TRUE FRIENDS by Bill Wallace

TRUE FRIENDS

By
Email this review

KIRKUS REVIEW

Courtney Brown is on top of the world -- she's best friends with the sixth grade's most popular girl, she's been chosen as a cheerleader, and her chilly stepmother is beginning to seem sympathetic. But then, in the course of four days, everything turns around. Her older brother is mistakenly arrested for drug dealing, her stepmother runs off with another man, her father's auto shop is closed down by the bank, and Courtney herself is wrongly accused of stealing some class money. Instantly, the cool kids desert her, and soon her only friend is plucky Judy Baird, a physically handicapped girl from the housing projects who teaches Courtney to stand up for herself. Courtney swiftly convinces the principal she didn't steal the money, pulls her father out of his depression (he then easily gets an extension on his loan), and ends up more popular than ever. She brings Judy with her into the ""in"" crowd, naturally. Wallace's (Danger in Quicksand Swamp, 1989) idea of life in junior high is a bit dated but may be close enough to reality in the small Texas town in which the story is set. It is also hard to believe that Courtney would be so totally ostracized at the drop of a hat, but, since that's how pre-adolescents imagine the world operates, maybe the target audience will respond to it. Maybe. A clumsy little novel.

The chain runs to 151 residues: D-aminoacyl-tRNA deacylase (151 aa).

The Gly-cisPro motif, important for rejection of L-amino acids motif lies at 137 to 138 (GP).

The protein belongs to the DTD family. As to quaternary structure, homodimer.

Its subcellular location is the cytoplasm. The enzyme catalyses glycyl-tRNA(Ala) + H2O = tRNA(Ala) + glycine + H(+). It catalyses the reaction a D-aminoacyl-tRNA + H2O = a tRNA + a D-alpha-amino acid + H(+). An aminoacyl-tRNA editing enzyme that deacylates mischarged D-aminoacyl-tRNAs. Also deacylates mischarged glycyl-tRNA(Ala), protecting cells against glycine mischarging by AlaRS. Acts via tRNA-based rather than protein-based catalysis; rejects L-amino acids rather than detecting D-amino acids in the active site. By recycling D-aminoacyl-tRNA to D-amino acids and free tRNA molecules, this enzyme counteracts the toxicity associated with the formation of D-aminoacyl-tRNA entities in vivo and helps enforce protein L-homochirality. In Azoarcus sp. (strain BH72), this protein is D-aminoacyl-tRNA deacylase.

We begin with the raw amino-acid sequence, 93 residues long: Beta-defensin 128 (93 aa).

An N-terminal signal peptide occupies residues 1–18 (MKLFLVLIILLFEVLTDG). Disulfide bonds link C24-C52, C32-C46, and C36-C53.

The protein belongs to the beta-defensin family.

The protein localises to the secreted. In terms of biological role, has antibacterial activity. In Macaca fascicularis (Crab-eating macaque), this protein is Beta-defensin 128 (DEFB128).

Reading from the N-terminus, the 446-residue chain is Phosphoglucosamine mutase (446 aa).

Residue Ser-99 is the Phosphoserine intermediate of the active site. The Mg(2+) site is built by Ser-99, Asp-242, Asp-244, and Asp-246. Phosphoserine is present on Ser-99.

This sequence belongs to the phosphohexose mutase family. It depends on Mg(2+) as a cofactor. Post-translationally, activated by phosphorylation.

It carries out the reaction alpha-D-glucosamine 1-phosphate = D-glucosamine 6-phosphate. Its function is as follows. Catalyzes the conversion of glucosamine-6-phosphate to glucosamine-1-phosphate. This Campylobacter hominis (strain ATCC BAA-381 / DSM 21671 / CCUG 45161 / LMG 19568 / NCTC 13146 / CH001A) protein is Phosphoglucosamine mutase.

Pub Date: Oct. 15th, 1994
Page count: 169pp
Publisher: Holiday House